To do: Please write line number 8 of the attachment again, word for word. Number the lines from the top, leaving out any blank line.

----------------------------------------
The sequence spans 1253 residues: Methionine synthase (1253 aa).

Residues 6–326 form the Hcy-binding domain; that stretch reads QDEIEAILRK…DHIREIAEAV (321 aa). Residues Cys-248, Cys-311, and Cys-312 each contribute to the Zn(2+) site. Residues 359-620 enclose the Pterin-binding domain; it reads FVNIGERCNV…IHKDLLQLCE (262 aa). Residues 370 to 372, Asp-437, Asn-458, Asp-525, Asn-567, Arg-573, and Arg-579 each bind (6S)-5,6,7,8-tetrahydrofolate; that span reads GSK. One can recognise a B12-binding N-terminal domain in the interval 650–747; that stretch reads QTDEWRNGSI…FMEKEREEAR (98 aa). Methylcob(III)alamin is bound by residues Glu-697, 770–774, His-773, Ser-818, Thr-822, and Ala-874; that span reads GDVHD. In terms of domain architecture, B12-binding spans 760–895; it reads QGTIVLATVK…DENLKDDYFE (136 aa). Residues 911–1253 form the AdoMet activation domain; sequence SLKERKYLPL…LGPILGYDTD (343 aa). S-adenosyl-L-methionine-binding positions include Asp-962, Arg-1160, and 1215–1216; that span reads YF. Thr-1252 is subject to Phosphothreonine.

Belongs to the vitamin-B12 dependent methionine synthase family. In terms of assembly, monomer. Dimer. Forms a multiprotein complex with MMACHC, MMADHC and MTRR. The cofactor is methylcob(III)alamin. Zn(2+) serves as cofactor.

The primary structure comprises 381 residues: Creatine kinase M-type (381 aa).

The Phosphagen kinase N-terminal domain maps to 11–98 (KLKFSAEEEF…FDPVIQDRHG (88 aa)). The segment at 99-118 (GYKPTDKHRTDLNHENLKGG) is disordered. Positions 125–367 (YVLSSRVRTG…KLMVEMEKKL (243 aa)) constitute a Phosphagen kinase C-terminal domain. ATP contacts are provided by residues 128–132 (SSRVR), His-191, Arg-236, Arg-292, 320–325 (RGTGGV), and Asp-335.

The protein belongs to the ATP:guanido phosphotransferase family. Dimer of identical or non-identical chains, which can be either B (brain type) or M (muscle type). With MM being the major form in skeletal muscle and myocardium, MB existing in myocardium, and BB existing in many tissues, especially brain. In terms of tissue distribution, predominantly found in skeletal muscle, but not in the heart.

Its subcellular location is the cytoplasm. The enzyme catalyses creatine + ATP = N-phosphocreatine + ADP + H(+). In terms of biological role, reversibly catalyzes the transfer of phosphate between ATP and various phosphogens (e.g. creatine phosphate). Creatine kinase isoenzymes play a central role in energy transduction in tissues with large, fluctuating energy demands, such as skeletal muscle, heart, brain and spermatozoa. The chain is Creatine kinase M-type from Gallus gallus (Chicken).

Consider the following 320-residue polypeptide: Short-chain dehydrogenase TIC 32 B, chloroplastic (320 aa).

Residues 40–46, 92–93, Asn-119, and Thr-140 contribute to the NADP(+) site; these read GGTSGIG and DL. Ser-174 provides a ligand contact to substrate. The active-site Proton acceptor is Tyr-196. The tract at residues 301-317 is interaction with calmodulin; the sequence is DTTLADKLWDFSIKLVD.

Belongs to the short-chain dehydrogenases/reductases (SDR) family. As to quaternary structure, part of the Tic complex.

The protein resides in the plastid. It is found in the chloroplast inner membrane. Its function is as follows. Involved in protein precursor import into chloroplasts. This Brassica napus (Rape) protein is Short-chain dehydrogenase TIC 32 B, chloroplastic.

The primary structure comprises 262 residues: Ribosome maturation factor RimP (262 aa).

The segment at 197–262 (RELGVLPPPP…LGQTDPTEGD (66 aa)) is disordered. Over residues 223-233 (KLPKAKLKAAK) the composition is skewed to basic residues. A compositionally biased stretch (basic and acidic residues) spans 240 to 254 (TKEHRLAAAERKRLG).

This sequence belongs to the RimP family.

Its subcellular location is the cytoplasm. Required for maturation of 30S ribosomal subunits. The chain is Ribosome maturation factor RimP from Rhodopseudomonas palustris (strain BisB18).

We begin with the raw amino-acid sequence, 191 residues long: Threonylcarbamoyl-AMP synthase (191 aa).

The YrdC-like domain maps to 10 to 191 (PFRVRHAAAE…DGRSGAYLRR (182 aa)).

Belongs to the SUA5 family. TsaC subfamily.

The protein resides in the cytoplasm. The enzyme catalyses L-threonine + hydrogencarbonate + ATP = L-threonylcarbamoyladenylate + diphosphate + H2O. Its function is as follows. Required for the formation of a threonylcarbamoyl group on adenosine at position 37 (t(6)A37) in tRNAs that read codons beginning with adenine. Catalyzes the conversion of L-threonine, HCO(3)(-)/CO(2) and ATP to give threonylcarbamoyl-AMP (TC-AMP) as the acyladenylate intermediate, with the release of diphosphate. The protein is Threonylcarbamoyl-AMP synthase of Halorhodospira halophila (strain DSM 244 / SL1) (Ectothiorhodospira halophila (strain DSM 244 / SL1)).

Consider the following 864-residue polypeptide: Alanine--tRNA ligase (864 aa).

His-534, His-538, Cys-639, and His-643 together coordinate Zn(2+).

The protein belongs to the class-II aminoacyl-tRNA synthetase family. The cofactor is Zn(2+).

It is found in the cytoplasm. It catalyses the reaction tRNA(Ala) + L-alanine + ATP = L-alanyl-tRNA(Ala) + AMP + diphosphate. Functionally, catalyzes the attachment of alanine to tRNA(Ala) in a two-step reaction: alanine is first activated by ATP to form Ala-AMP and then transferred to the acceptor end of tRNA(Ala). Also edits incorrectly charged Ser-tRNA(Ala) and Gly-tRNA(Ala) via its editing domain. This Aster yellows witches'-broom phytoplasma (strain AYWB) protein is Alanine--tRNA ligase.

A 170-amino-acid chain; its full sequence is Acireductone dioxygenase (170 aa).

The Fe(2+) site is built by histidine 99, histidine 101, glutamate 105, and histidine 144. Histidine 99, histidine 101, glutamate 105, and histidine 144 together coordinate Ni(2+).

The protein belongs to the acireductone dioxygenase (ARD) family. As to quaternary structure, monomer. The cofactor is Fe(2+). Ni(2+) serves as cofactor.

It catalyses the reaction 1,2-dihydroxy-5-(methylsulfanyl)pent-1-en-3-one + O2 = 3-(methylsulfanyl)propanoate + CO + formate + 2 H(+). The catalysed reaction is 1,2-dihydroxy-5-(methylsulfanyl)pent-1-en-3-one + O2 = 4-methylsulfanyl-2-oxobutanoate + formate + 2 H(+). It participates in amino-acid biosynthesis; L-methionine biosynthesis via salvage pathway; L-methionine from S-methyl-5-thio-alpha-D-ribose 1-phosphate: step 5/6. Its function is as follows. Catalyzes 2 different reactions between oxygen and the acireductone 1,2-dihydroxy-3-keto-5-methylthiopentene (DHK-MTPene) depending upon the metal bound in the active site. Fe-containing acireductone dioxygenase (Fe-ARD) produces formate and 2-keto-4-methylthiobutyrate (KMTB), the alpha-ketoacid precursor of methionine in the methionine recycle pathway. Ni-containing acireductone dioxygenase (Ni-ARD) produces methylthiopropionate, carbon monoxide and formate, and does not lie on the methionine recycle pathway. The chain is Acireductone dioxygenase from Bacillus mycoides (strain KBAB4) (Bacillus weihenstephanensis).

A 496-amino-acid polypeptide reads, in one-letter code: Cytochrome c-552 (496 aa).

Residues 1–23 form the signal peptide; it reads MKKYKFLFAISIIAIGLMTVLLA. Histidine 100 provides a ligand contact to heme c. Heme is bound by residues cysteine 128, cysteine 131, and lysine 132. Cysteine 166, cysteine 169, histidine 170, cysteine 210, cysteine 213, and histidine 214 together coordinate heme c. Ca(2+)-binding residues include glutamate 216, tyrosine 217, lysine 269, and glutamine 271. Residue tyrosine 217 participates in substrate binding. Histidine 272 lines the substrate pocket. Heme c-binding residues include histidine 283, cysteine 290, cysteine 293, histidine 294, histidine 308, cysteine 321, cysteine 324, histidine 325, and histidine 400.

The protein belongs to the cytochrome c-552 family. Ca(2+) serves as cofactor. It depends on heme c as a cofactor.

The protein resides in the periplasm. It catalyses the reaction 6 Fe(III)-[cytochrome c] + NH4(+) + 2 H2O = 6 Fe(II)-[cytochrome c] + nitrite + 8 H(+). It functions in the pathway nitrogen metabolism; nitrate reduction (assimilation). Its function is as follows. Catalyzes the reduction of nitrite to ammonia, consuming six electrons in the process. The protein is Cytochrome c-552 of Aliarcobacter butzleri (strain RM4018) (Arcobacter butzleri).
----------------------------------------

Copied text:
Consider the following 320-residue polypeptide: Short-chain dehydrogenase TIC 32 B, chloroplastic (320 aa).